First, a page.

This weekend, it’s Small Press Expo
One of the biggest indie comics events of the year, Small Press Expo (aka SPX), will take place Saturday and Sunday at the Bethesda North Marriott Hotel and Conference Center in North Bethesda, Maryland.
It’s a must-attend show for me, and this year will be no different. Well, it will be a little different, as my 11-year-old daughter will be coming along for what will be her first-ever comics convention. She will have copies of her own comic, Indefinable, for sale, so if you see us wandering the aisles, say hello.
Traversing the aisles of SPX with a pre-teen might prove to be a bit of a challenge, but I’m going to try to cram as much age-appropriate comics fun in the weekend as possible. Here’s some things I’m looking forward to/hoping to buy.
Five comics I’m planning on buying:
1. Wild Man: Island of Memory by T. Edward Bak. I’m a big fan of Bak’s Service Industry and really enjoyed the story he was serializing in Mome, about explorer and scientist Georg Steller. Wild Man: Island of Memory collects and reworks that material, the first part of what will be a projected four-volume series. Based on what I’ve read so far, I feel expect that this will be one of the more talked-about books at SPX this year.
2. Frontier #2 by Hellen Jo. Jo has been relatively quiet comics-wise since she released Jim and Jan a few years back. Now, via Ryan Sands’ relatively new publishing venture, Youth in Decline, she’s got what’s sure to be a swell mini collecting various paintings, pencils and other artwork.
3. Monster. It just wouldn’t be SPX if Hidden Fortress Press didn’t have a new volume of this usually reliable anthology. This year looks to be especially good, with 200 pages of comics by such noteworthy names as Marc Bell, Mat Brinkman, Jordan Crane, Michael DeForge, Edie Fake and Leif Goldberg. That’s a pretty killer list of talent – when was the last time we saw a new Brinkman comic, anyway?
4. Gold Pollen and Other Stories by Seiichi Hayashi. It’s nice to see more and more classic manga from people that aren’t Osamu Tezuka coming to Western shores. This is a collection of short stories from the author of Red Colored Elegy, a book I was a bit flummoxed by initially but that has slowly won me over more in ensuing years. The Picturebox site still labels it as “coming soon,” but it’s listed as a debut book on the SPX site. Basically, if it’s there, I’m buying a copy.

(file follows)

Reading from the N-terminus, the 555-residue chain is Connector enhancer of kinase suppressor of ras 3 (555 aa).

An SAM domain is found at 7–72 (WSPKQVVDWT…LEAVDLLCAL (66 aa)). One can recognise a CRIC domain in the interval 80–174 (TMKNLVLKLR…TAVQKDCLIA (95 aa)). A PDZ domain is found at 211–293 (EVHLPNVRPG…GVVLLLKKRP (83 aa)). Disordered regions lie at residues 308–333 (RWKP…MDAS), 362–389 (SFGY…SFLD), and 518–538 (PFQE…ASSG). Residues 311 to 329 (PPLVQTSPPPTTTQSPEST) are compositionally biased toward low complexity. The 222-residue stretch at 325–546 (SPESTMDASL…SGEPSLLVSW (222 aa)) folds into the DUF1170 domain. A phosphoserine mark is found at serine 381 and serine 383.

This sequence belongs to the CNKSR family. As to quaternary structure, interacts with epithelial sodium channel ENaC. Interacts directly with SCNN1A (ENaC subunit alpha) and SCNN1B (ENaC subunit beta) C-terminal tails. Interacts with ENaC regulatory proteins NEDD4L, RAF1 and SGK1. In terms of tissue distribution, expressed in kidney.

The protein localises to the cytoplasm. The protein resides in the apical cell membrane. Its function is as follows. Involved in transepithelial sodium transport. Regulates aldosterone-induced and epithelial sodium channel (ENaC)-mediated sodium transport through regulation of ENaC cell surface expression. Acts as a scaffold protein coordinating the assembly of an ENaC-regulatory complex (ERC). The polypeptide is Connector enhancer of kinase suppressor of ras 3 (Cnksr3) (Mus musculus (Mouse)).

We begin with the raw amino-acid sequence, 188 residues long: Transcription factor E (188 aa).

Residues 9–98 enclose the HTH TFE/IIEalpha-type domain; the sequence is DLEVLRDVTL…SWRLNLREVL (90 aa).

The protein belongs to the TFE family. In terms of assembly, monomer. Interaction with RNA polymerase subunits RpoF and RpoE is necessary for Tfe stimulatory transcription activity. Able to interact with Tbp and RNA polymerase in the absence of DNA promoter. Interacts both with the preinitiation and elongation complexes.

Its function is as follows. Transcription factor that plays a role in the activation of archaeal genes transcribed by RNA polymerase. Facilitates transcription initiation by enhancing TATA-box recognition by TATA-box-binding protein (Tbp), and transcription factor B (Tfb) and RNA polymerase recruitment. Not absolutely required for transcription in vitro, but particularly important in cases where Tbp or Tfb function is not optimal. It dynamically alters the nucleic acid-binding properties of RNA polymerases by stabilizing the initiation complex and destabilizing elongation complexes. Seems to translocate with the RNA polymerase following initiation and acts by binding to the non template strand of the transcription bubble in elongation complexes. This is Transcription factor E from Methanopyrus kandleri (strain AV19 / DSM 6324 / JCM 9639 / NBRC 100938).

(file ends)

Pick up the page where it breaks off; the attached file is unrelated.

5. Love Stories by Mat Tait. New Zealand will be duly represented at the show by Tait, who will have this collection of stories available for sale. I’ve heard good things about Tait’s work and am excited to delve into it.
Five tables/cartoonists to stop by and give more money to:
1. Warren Craghead. He’s one of the most interesting and unique people working in comics today, and I don’t own nearly enough of his comics.
2. Julia Gfrorer. Gfrorer’s comics make me uncomfortable in the very best way. Due to the explicit nature of these books I might have to grab one while my daughter is on line for Jeff Smith’s autograph or something, but I’ll figure a way.
3. Nobrow. I spent quite a bit of money at this British publisher’s table last year and imagine I’ll do so again this time around. If nothing else I have to get a copy of Luke Pearson’s Hilda and the Troll, as my daughter was a fan of his last Hilda book.
4. Oily Comics. Chuck Forsman always some intriguing and delightful minicomics worth plunking down a few dollars for.
5. Studygroup. I really enjoyed the first issue of this Zack Soto/Milo George-edited magazine and need to pick up Issue 2, along with whatever else Soto and company might have for sale at their table.
Five panels I hope to check out
1. Jeff Smith Q&A (noon to 1 p.m. Saturday). Smith’s appearance at SPX is one of the big reasons my daughter is coming along, as she’s a pretty huge Bone fan, so I’d be remiss if I didn’t let her attend this sure-to-be in-depth interview with Isaac Cates
2. Raina Telgemeier and Gene Yang in Conversation (3 to 4 p.m. Saturday). I have to attend this panel, because I’m the one moderating it! Hopefully it will be a thoughtful, lively discussion about the cartoonists’ careers and the challenges of writing for a “young adult” audience. If you happen to be free during this hour, c’mon down and watch me do my best impression of The Chris Farley Show.
3. CCS and SAW Present: A Comics Workshop (4:30 to 5:30 p.m. Saturday). Hosted by Alec Longstreth and Josh Bayer, this hour-long group cartooning activity should prove to be a lot of fun for young and old alike.
4. Gary Panter Q&A (4 to 5 p.m. Saturday) I don’t think I’ll actually have time to get to this panel but any opportunity you might have to hear Panter talk about his work is a golden one.
5. Paying Tribute: Traditions of Style (4 to 5 p.m. Sunday) My buddy Joe McCulloch (who is also the official guest curator for the Library of Congress at the show — be sure to show him your wares folks!) will be moderating this discussion on influence and tradition with Ed Piskor, Jim Rugg, Tom Scioli, Seth, and R. Sikoryak. Should be a lively discussion.
But really, that’s just the tip of the iceberg! Are you going to SPX? What are you looking forward to the most? Let me know in the comments.